On the long grind back up, my climber friend Lesley passed me and asked if I had missed the turn. That’s when I realized Holly wasn’t only one. There were many others confused about the turn, including my friend E who’s zooming downhill in this photo. Her boyfriend took the shot right after she went off course. Not easy to tell, is it?

Missed Turn

I was still grinding away uphill when I came to the turn where we lost the climbers on the pre-ride. I was moving slow enough to read the signs carefully: “XC Race 20 miles” and “MTB Tour 10 miles.” Even though I had raced the course the year before, studied the map, pre-ridden three weeks before and have the nickname “GPS Janet,” I wasn’t confident I should turn left to stay on the 10 mi XC race course. But I did, even though I could see racers going straight ahead of me, and knew that going straight would cut the course by at least a mile.

Lesley

When I finished the race they were already posting our race’s winning time at 41 minutes, an impossible time. Holly and I reported it to race officials, waited a while until it got cold and dark, then gave up and went to dinner. The next morning they posted results: I was 2nd, Holly 3rd, and Michelle 4th. On podium we didn’t recognize the winner and we didn’t see the two or three other women that I was pretty sure were ahead of me. (I found out much later that one missed the first turn and the true winner had lost her chip somewhere on the course.)

Sea Otter Podium

Back on online I shared my story and learned that three more of my Diva friends had missed the first turn and doubled back. A Velo Bella race team friend was spectating at the junction, saw the confusion and started calling out directions to racers. She confronted the course monitor about why he wasn’t doing it. He shrugged.

So I wrote my first letter of complaint ever to the race director. I let him know the impact on us as racers, but focused on what I wanted for next year: cones, course monitors, and accurately labeling the course as a 13 mile, not 10 mile course. After a long email exchange his response was that it’s the racers responsibility to stay on course and lessons were learned on both sides. He didn’t get that if that much of the field is confused, it’s the course, not the riders. And that beginners could use a little more, not less, consideration and support.

Sea Otter 2008 crop

I will agree that lessons were learned, indeed, but probably not what the race director expected:

  • Women often enter sport through men and they learn a lot from them. But there’s something special about riding with women: it’s empowering and challenging in a different way.
  • Until women ride with or race women, they don’t know really how how they stack up. Too many women who only ride with men think they’re slow when they’re not slow at all.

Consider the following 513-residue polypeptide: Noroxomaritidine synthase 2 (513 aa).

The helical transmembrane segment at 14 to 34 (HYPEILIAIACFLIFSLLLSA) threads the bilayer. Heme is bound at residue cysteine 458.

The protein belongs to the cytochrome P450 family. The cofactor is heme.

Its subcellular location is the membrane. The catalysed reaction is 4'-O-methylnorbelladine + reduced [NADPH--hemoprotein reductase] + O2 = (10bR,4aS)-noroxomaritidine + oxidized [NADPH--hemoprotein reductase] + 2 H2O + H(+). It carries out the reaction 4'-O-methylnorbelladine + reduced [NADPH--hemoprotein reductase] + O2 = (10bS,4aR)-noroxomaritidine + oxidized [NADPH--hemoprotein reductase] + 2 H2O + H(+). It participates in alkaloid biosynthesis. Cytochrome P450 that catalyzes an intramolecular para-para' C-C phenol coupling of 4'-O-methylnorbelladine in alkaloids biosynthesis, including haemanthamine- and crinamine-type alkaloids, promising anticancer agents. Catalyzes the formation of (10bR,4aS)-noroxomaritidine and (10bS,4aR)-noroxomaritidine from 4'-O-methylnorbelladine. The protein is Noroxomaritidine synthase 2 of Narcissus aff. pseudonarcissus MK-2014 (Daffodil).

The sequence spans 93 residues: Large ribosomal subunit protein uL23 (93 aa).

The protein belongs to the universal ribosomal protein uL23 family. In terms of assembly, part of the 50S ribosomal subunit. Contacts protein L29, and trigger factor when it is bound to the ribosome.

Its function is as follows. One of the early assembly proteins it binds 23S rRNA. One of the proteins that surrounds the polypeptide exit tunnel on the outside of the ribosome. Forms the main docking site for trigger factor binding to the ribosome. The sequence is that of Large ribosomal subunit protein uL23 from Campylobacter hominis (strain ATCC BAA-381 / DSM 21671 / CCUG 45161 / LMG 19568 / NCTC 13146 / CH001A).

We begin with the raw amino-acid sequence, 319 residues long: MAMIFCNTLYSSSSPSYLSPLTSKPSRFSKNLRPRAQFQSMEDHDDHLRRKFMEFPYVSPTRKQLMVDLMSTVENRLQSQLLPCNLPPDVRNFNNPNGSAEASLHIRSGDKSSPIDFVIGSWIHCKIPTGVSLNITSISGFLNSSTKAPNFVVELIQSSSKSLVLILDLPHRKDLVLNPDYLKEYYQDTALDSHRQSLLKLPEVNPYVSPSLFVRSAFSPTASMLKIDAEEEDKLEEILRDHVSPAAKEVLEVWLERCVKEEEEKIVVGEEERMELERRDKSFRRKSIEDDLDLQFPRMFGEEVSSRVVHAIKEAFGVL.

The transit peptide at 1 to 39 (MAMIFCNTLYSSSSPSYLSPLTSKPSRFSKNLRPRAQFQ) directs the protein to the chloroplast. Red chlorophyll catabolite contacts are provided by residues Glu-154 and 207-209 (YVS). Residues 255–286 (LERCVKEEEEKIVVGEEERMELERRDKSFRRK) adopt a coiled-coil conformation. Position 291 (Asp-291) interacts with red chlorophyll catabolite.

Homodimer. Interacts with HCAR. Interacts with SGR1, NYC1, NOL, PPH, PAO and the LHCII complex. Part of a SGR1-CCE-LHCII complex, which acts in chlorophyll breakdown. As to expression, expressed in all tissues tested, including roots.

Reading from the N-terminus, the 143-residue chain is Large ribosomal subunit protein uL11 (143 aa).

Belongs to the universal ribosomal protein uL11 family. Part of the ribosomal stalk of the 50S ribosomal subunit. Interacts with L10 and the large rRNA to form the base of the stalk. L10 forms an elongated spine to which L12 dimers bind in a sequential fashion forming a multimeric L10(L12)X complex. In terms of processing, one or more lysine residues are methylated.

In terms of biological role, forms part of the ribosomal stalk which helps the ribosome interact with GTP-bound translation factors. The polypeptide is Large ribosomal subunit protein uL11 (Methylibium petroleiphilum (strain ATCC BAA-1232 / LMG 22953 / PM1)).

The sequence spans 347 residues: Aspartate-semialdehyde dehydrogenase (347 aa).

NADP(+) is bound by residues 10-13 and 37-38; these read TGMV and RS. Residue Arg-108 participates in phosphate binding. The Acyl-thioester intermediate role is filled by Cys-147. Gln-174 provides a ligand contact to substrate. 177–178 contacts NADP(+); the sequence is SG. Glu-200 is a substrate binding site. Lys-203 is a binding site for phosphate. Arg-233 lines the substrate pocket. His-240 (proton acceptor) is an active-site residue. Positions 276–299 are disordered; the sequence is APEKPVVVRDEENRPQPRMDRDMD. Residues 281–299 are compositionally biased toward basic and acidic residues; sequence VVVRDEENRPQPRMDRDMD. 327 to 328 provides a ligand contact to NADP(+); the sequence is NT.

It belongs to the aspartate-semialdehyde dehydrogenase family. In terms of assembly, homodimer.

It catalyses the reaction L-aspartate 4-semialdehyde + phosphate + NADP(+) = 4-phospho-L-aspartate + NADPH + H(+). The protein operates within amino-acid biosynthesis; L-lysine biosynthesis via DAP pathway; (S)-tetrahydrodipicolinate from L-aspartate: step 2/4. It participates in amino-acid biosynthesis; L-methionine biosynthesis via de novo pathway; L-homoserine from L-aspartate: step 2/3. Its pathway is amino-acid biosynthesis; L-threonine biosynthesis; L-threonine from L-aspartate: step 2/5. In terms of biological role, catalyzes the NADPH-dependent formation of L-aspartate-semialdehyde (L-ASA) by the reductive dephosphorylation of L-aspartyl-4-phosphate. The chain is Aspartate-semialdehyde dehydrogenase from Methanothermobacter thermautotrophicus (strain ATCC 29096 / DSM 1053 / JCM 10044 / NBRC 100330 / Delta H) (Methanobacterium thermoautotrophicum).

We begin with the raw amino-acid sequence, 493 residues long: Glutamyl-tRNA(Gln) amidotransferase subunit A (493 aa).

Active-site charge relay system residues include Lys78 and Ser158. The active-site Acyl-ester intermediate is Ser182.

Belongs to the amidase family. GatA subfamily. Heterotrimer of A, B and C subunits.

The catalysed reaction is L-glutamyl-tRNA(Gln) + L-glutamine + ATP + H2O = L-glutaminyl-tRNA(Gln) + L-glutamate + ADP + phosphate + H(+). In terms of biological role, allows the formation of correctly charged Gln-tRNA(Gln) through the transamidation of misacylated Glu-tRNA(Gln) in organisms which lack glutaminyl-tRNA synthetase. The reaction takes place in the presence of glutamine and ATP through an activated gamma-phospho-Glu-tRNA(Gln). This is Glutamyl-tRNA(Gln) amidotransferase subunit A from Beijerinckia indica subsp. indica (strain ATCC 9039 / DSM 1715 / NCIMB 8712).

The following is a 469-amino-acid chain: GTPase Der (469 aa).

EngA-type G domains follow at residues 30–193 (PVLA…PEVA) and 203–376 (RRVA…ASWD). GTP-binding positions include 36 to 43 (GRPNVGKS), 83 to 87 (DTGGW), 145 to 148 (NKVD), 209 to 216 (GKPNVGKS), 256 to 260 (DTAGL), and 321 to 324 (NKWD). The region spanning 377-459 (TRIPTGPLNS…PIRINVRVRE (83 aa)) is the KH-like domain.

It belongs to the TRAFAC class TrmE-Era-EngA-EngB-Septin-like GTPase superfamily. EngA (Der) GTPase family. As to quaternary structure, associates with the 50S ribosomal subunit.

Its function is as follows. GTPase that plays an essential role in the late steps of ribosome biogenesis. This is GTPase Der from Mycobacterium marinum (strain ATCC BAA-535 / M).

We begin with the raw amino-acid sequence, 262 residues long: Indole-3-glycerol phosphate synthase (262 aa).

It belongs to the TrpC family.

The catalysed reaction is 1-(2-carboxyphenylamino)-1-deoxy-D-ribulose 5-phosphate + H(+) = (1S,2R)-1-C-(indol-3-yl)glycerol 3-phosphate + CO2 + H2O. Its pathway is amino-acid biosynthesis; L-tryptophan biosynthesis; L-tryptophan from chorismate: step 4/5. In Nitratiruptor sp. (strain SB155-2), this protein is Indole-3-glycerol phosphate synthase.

• Having a social aspect makes many women more strongly engaged and loyal to the sport. Romantic relationships end, but bikes and bike friends stay.
  • If you want more new people racing, it takes group support. We hosted our own group pre-ride for women on our Dirt Diva email list. A pre-ride from the organizers with racing tips might encourage riders to try racing.
  • Community support is important both in person and online. The fewer women that ride in an geographic area, the more important online friendships are.
  • Women (especially beginner women) don’t expect to be the focus of an event. We don’t expect to race at prime time, we don’t expect our results to be listed first. But when things go wrong and we get an attitude, it’s feels deeper than “that guy is a jerk” it becomes “they don’t care about women or beginners.”
  • When you complain, adjust your argument for the personality of the official. When I advocated from the perspective of disoriented racers I got nothing. When I complained that riders might have placed ahead of me by cutting the course I got more sympathy. I needed to switch from chick talk to dude talk.

There was a silver lining to the story. One of the silent members on our Dirt Diva list was an employee of Sea Otter. She wasn’t part of the racing side, but she contacted the right people within the organization. They gave us a discount registration code for the next year’s race. That taught me my last lesson: complaining can pay off, even when you’re blown off at first. You may have allies you don’t know about that are listening.

I was touched and grateful. I know at least one woman used the discount to race the next year. Just not me.

IMG_5425

 
11 Comments

Posted by on April 11, 2014 in Dirt Trails, Women & Bikes

 

Fashion Weekend Edition: Bike Date Dreamy

The things you do for love. Like wearing a button-down shirt and a sweater for a Friday night bike date, and swapping your singlespeed’s pedals so you can wear regular shoes instead cycling shoes. Or growing a beard just because your sweetie wonders out loud how it would look on you. That’s what love is all about.

Bike Date Portrait 1

About Fashion Friday: Inspired by a 2011 Bike to Work Day challenge sponsored by the San Francisco Bicycle Coalition, this series highlights the broad range of “dress for the destination” bicycling fashions.

 
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Posted by on April 5, 2014 in Cycle Fashions